Obama’s Home, Hyde Park, Chicago
October 19, 2016
The thick green branched trees that break any view of the side and most of the front facades of the three-story house. I sit across the street to draw on the steps of the synagogue. Black and brown elementary school boys overlook me as I work.
“I like your drawing. What is it?”
He seems to understand when I talk about using the pens like drumsticks that listen and respond to the shifts in the wind and the sounds of their voices. I demonstrate by making a few marks on the new piece of blank paper.
“Do you ever see the President in his house.”
“No. He is never there.”
“Will you miss him when he is no longer President?”
“Yes. Yes, I will.”
When the boys call out to each other I hear the names, Israel, Zacharia, Thomas. I imagine the President would love these sounds, as I do.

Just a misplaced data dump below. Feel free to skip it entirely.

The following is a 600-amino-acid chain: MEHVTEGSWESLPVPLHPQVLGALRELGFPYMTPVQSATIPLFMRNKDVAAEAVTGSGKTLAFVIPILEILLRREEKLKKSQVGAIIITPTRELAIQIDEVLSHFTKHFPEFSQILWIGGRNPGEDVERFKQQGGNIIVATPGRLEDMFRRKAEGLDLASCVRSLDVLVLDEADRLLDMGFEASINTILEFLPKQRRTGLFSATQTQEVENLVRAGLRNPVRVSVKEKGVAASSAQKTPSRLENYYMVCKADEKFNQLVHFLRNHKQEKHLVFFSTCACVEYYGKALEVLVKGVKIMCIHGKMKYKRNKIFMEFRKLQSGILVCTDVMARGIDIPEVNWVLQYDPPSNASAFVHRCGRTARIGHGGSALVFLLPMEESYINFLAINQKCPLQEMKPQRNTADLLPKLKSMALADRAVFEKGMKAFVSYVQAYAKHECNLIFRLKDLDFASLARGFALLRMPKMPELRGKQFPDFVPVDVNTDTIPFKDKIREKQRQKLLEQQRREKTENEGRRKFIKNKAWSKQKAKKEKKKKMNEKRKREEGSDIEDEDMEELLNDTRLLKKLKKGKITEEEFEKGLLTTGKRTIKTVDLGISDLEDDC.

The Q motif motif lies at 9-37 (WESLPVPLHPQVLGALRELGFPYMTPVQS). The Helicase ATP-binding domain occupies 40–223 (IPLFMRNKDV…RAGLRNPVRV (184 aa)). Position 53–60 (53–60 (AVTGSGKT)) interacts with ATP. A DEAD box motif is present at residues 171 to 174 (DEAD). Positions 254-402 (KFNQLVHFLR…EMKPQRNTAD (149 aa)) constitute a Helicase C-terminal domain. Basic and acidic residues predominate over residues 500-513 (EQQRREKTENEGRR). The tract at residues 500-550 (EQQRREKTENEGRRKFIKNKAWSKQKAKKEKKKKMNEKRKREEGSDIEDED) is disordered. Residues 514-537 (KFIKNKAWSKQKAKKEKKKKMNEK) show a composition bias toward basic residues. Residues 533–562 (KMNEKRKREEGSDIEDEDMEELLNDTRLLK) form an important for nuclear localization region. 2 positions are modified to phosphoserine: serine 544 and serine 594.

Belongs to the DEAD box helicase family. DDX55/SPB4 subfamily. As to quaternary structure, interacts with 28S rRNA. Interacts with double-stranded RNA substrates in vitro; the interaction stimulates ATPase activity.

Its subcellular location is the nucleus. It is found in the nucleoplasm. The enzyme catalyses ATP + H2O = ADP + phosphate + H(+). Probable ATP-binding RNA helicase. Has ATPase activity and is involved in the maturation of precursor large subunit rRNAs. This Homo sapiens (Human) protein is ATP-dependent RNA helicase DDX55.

I cannot see through the house’s stone façade. I imagine Chicago in the winter dark. Before he was President I imagine Michelle in the stairway from the entrance up to the second floor. The daughters are already asleep. He has come from a long day of campaigning for election of a local office. She is dressed in black outfit with a fresh red rose in her hair; the stem cleaves through her part. She is waiting to lean over to meet him from the second stair. In that brief space – that embrace, that greeting – the weight of political and public life drops from their shoulders. Rising up the stairs I can imagine them both sigh deeply back into the short deliciousness of a private life.